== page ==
Last month, Florida governor Ron DeSantis turned heads and sparked outrage in the mainstream media by announcing that his state would reject the College Board’s AP African-American Studies course as it was written. He objected not only to the course’s explicit inclusion of critical race theory but also to the inclusion of queer theory and to, in his words, “abolishing prisons being taught to high school kids as if that’s somehow a fact? No, no, that’s not appropriate.”
You could have read a dozen articles and opinion editorials about DeSantis’s move, however, and never encountered the substance of his objections. For example, the Washington Post’s Jennifer Rubin accused DeSantis of going “full-blown white supremacist,” insisting “this is fact-based history, and Florida did not explain how the AP course supposedly contravened state law.”
But the Florida Department of Education did explain it. The issue it cited was, as I wrote in Newsweek, that the last quarter of the curriculum left fact-based history behind and instead presented the “one-sided vision of far-left academics as fundamentally integral to the African-American experience and national contribution.” If a state were to teach this course to children, it would effectively be endorsing the proposition that far-left academic ideologues were the ultimate arbiters of “blackness.”
Fortunately, the College Board radically revised the content. The final framework for the course has excised the ideology-laden units and replaced them with the type of lessons that Americans of all races want students to be taught. Here’s what’s gone: “The Black Feminist Movement and Womanism,” “Intersectionality and Activism,” “Black Feminist Literary Thought,” “Black Queer Studies,” “‘Post-Racial’ Racism and Colorblindness,” “Incarceration and Abolition,” “Movement for Black Lives,” “The Reparations Movement,” and “Black Vernacular, Pop Culture, and Cultural Appropriation.” And here’s what’s new: “The Growth of the Black Middle Class,” “Black Political Gains,” “Demographic and Religious Diversity in the Black Community,” and “Black Achievement in Science, Medicine and Technology.”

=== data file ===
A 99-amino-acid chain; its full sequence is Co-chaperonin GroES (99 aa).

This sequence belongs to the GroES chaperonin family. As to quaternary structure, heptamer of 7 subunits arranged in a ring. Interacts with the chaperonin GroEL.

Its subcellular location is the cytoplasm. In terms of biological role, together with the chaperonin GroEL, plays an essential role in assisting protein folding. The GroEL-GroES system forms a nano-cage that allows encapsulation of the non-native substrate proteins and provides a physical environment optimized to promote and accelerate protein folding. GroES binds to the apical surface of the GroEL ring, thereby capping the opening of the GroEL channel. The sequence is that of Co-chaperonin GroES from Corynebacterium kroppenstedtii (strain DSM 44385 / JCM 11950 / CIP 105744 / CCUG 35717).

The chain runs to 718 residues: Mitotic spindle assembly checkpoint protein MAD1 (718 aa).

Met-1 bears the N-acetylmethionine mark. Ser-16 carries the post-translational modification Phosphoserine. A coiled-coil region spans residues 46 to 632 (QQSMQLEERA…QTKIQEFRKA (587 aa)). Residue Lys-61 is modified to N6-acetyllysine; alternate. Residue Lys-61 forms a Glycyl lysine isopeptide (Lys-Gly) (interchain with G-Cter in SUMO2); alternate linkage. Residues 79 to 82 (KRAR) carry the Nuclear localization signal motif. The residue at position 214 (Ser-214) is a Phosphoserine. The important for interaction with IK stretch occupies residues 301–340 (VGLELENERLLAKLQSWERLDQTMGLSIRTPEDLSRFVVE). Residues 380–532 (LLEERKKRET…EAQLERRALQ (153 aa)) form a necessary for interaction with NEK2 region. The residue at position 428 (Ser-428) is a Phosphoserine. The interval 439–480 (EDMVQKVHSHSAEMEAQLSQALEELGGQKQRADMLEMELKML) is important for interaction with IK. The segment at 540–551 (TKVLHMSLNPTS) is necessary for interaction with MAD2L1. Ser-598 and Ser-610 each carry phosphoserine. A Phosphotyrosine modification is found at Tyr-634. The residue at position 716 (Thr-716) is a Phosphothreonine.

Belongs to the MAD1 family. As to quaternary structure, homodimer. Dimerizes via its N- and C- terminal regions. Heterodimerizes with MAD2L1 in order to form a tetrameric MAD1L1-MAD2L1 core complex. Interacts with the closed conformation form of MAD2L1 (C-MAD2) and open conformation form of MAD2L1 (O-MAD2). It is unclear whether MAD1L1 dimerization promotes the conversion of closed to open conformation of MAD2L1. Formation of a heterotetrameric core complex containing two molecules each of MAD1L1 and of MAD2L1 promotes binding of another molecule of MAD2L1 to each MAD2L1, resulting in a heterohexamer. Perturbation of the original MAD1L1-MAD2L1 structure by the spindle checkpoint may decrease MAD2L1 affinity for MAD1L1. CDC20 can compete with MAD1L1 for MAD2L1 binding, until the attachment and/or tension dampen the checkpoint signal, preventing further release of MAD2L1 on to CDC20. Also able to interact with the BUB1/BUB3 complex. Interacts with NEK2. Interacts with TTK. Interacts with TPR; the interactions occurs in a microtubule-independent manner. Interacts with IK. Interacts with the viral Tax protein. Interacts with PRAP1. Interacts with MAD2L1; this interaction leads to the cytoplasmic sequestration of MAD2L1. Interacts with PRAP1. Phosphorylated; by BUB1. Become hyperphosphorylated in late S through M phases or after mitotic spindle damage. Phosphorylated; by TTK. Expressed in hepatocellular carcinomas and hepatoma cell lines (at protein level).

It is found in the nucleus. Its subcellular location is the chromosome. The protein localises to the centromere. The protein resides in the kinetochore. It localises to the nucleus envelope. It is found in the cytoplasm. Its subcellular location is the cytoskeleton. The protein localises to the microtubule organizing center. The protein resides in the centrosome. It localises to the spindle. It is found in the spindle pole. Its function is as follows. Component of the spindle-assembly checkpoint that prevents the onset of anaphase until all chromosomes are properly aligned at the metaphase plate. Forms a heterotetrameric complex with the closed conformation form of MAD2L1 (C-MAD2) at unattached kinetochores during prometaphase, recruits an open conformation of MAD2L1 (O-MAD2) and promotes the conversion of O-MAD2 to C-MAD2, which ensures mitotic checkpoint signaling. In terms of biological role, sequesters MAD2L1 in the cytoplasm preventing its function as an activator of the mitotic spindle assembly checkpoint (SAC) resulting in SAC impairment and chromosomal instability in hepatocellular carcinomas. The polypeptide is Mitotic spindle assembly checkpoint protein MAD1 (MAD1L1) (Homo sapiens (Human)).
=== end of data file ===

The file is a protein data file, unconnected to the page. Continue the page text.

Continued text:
The recommended readings no longer contain a parade of far-left academics. No more Angela Davis, bell hooks, Audre Lorde, Michelle Alexander, Eduardo Bonilla-Silva, Robin D. G. Kelley, Patricia Hill Collins, or Kimberlé Crenshaw.
The perspective of comparable units has also changed dramatically. In the earlier framework, the unit on religion focused exclusively on black liberation theology. The final framework emphasizes religious diversity. In the earlier framework, the section on science and medicine focused on “inequities.” The final framework emphasizes “achievement,” recommending the study of a “wide range of African American scientists and inventors.” The “Black Political Gains” unit features not only Barack Obama and Kamala Harris but also Colin Powell and Condoleezza Rice, specifically recommending an excerpt of Rice’s 2012 speech at the Republican National Convention.
It is, in short, exactly the sort of unsparing yet aspirational, mainstream, apolitical African-American history course that DeSantis’s critics accused him of opposing. And now that the College Board has tacked back to the middle, DeSantis’s far-left critics have dropped their masks. The Human Rights Campaign lamented the exclusion of the “names of major black writers and scholars associated with critical race theory.” The National Black Justice Coalition complained that the College Board had “removed topics of critical race theory, Black Lives Matter, Black Feminism, and the Black LGBTQ+/Same Gender Loving (LGBTQ+/SGL) experience.”
From “they’re not teaching critical race theory” to “how dare they not teach critical race theory!” Law professor Kimberlé Crenshaw, who coined the term “critical race theory,” told the New York Times she was stunned that her law review article defining the concept of “intersectionality” would not be taught to high school students.
For its part, the College Board has denied that it revised the curriculum in response to political pressure from DeSantis. College Board CEO David Coleman told the Times that the revisions were made in response to feedback from students and teachers. If true, then all the better. That would mean that public school teachers and students rejected critical race theory and far-left ideology masquerading as history.
But it’s hard to avoid the impression that the College Board reacted to Florida’s principled stand. And if so, then parents across America should thank DeSantis for being, as the saying goes, on the right side of history.
Photo by Paul Hennessy/SOPA Images/LightRocket via Getty Images